“My studio in Yangsu-ri, about 25 miles east from central Seoul, is near the confluence of the north and south forks of the Hangang River. The area is quite out of the way, even by local standards. Two structures stand on that plot of land—my abode and my humble studio. I moved here to begin painting in earnest. At the time, the studio structure was bare-bones, with only the framing and essentially nothing else. It was not appropriate for use as a studio. Work in the studio was possible only in the Spring and Fall; bugs and other crawly things festered in the summer, and the frigid cold passed right through the structure in the winter. Over time, I put up boards and improved the walls, roofing, and installed a heater, resulting in the present setup. That is not to say that the studio is complete by any measure. My paintings were nascent but they are growing; my studio grows with my paintings. 

“A farm is nearby my studio. Viewed from the front, a large mountain is in the background of the studio building, and a river passes through the foreground. It is a picturesque location, but very few, if any, would saunter by such a secluded area. It might have inspired or accommodated my works, but there are moments that the remote location can feel unbearably forlorn. It is certainly not what people imagine when they hear ‘mundane.’ This sentiment is amplified at night, like a dense fog of seclusion settling in. It is the place where I began painting, and continue to paint today, but I have been considering bringing change to my workspace. I think it'll be good to have some change reflected in my work. On that trajectory, moving my studio is another possibility I have been considering. There is this trap of mediocrity that can ensnare things that grow stagnant or stay in one place for too long, be it paintings, spaces, or artists. I hope I know when it is time.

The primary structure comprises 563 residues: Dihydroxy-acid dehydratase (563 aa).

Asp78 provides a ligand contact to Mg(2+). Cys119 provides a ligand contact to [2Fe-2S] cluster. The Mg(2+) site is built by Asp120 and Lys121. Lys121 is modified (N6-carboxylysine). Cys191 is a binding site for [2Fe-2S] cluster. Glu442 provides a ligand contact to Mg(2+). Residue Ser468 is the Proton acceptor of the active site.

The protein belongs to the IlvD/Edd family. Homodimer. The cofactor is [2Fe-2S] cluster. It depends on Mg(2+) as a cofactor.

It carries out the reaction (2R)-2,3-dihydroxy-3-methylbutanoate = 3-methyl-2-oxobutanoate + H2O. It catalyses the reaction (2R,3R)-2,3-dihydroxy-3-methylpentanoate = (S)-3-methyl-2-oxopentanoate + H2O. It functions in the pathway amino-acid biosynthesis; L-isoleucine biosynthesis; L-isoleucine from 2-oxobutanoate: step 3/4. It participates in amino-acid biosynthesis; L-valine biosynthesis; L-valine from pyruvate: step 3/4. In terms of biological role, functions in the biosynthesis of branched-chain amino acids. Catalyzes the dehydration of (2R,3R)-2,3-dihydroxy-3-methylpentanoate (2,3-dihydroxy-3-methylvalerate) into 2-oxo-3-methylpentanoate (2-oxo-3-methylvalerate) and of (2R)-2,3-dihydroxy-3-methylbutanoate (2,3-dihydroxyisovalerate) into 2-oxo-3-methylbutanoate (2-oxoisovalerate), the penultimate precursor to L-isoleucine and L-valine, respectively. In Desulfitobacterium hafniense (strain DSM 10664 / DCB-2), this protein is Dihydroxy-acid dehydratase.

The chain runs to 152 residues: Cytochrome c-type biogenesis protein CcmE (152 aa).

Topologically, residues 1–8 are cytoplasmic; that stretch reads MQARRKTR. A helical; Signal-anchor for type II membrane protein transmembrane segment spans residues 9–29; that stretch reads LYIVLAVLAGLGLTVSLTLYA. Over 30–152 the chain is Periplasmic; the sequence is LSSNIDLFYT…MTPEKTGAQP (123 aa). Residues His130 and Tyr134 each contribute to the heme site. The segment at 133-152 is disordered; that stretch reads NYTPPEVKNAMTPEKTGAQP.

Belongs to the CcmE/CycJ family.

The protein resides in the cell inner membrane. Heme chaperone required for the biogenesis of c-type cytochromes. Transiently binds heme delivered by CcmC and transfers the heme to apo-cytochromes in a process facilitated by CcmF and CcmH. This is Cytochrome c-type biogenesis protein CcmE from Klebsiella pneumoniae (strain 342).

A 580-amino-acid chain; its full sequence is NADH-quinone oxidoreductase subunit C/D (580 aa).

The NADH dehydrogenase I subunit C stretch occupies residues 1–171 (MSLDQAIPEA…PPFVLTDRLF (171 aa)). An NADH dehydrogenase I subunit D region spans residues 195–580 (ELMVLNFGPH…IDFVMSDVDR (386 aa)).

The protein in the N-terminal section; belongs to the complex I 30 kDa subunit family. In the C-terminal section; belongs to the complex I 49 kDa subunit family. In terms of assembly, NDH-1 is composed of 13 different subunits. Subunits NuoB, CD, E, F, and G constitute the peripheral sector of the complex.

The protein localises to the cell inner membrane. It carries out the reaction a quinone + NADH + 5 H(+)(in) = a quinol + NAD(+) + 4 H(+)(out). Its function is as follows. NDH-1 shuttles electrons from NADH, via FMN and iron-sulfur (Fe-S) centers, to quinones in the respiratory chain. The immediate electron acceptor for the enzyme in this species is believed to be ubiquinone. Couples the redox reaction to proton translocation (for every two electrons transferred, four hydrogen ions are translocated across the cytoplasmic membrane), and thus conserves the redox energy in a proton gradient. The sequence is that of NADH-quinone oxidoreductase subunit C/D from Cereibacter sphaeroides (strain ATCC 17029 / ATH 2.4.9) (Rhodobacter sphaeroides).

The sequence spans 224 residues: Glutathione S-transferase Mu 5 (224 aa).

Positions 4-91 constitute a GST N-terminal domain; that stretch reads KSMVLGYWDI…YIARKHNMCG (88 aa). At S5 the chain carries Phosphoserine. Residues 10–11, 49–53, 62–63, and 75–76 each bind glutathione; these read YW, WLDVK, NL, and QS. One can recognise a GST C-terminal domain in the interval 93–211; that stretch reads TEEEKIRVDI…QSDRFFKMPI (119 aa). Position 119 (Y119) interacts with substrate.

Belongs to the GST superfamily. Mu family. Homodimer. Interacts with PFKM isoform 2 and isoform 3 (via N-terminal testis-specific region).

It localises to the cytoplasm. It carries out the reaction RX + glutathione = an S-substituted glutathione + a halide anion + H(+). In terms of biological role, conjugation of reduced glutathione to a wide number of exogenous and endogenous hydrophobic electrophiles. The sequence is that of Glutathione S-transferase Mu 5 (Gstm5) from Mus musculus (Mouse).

“My easel is the thing I’m most attached to; I made it myself. When I began painting, my budget did not allow the purchase of an easel and I was leaning my canvas against walls. Eventually I decided to go DIY and made the wooden frame from found materials. Even the paint tray was DIY. I laid the wooden boards and added the wheel fixtures myself. All the worn-out objects in the studio that you can see, I made myself. 

“Most waking hours, I am in my studio. The work draws me in, and I become immersed in it sometimes during the day, and other times at night. However, if I am not going to paint, I avoid being there as much as possible. I appreciate how close my living quarters are to my studio, but convenience is not the end-all. This vicinity of living and work robs me of rest. There is something unbearably depleting about working in this space. Sometimes I second guess and question the decisions that led me here. Regardless, I strive to continue growing as a painter. There is so much in my painting that can be better. This aspiration is what drives me to try harder, to cling to it, and even be fixated upon it. Those are my candid feelings.” —Heesoo Kim

Heesoo Kim will be one of the featured artists in this year’s inaugural CAN Art Fair in Ibiza, Spain from July 13—17, 2022